Because I try (not always successfully) to keep one idea per post, my excursus on TofUUism is going to spun out over a span.
Previously, I addressed those Unitarian Universalists who understand themselves as “non-hypenated”. For the unfamiliar, this is in contrast with those Unitarian Universalists who identify with a particular theology, like Christianity, Humanism, Buddhism, Paganism and so forth.
A couple of observations. The “I’m not hypenated” claim seems very haughty and a bit self-deluding, whatever its intent. Why? Because it presumes that we know and agree to a common basis of Unitarian Universalism, which (1) is not in evidence and (2) goes counter to the general drift of the movement for decades. Everyone starts from somewhere. The claim of “non-hypenation” is tantamount to saying “We are the core of Unitarian Universalism — the definitive — and the hypenates are derivative.” And that seems like self-exhaltation.
Let me be clear: I think quite a number — perhaps and probably most — of the non-hypenates have sincere faiths. But what unifies them besides a name? At least for the UU Christians or Jews or what have you, one can guess with some certainty what the bond is.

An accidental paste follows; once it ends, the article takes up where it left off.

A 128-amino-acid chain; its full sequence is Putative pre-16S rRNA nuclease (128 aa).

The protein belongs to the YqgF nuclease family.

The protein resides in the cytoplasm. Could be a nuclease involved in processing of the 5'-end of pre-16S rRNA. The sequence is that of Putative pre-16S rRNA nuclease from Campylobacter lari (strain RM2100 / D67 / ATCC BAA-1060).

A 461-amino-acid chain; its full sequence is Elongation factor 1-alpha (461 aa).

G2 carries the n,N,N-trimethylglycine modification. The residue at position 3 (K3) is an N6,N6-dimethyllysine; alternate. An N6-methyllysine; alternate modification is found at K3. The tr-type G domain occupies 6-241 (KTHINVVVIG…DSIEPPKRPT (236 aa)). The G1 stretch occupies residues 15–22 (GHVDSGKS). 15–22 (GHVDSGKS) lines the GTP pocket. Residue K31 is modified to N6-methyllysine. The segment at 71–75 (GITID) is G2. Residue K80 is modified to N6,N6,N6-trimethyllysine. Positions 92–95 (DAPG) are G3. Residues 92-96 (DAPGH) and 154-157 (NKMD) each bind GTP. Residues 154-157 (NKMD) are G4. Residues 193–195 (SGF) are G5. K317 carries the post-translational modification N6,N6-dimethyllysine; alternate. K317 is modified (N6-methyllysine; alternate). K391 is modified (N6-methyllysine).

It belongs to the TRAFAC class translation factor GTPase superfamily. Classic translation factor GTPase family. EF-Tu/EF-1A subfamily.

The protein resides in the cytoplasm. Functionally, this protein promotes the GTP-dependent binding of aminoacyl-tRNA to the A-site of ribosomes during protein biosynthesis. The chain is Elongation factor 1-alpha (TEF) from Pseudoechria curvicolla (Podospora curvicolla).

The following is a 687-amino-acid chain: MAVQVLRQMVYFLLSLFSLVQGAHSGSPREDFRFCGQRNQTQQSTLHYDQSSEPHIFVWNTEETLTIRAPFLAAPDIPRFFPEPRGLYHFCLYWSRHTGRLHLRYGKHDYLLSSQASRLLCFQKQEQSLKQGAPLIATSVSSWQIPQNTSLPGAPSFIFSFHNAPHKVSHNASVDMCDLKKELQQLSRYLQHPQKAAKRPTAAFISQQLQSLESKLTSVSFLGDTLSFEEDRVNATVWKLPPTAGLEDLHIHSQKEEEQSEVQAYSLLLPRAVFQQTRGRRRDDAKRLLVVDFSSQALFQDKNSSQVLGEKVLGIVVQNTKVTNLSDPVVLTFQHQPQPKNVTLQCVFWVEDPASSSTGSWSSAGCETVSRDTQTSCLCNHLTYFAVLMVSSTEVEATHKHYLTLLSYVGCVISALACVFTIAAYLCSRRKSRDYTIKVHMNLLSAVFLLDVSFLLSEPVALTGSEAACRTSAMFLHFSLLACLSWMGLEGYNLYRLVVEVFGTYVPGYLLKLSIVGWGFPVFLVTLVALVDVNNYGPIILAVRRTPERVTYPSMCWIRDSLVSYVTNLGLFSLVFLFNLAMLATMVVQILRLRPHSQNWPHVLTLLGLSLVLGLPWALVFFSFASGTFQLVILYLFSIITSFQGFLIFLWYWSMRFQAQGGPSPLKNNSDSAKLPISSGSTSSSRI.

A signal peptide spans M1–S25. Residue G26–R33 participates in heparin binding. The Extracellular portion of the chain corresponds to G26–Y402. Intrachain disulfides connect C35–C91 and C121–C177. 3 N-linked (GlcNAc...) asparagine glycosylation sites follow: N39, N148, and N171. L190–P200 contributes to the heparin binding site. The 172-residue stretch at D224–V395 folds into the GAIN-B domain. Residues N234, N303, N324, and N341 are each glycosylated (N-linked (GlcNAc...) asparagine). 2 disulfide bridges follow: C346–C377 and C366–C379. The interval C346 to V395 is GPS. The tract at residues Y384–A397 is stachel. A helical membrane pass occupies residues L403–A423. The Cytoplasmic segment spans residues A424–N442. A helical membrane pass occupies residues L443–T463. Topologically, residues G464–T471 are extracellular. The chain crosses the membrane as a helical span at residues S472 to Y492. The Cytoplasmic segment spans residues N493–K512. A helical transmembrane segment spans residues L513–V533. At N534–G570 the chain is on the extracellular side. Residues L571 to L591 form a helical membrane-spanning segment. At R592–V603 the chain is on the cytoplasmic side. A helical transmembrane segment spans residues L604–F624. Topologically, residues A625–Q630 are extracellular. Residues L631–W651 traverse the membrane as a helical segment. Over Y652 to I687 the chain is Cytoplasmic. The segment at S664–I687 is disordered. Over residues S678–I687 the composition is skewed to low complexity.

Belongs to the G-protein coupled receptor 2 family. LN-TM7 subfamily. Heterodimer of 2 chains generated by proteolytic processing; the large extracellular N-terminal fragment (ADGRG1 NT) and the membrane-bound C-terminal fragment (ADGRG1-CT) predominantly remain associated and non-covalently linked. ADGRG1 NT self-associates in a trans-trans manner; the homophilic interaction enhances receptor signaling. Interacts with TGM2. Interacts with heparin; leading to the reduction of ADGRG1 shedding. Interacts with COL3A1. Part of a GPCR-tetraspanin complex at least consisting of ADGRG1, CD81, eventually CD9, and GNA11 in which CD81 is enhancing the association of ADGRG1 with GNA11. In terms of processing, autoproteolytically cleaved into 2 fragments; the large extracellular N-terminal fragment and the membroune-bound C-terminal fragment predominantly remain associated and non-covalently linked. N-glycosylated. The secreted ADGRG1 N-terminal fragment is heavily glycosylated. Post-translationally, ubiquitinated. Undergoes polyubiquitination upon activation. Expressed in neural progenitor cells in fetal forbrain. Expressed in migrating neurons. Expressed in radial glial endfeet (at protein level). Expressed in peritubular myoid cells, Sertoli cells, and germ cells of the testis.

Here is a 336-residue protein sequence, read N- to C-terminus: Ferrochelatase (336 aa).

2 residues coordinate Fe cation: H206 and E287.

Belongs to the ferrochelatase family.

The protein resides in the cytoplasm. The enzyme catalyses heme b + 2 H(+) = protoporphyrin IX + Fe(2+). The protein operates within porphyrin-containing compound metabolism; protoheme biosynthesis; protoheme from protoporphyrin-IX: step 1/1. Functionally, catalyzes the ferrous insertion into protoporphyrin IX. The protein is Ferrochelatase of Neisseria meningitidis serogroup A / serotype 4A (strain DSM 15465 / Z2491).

Y’all might be shocked to hear that I’m not opposed to definitive Unitarian Universalism provided there is a clearly articulated proclamation of what Unitarian Universalism is and isn’t. After all, I’ve had my bags packed for years, and could easily end up on either side of the door. I think a lot of us intuit that a common proclamation would divide Unitarian Universalism and so it has been overtly avoided to save us the pain of divorce. Avoided overtly, but not altogether. What makes a “real Unitarian Universalist” has been hinted at. Sometimes history is brought in — suggesting that the congregations that have already “made it in” are really Unitarian Universalist, and anything new is suspect. Rather clannish, but looking at our attempts to grow churches, not unrealistic. Sometimes the hidden bond is politics, and this has been well rehearsed. Class, too.
In any case, the more we don’t really talk about what Unitarian Universalism is — and resort to cliches and slogans — the fewer people are going to find us at all interesting. Pop culture knows we’re a mess: how many of us pretend the jokes are funny because we can’t resolve the truth that undergirds it?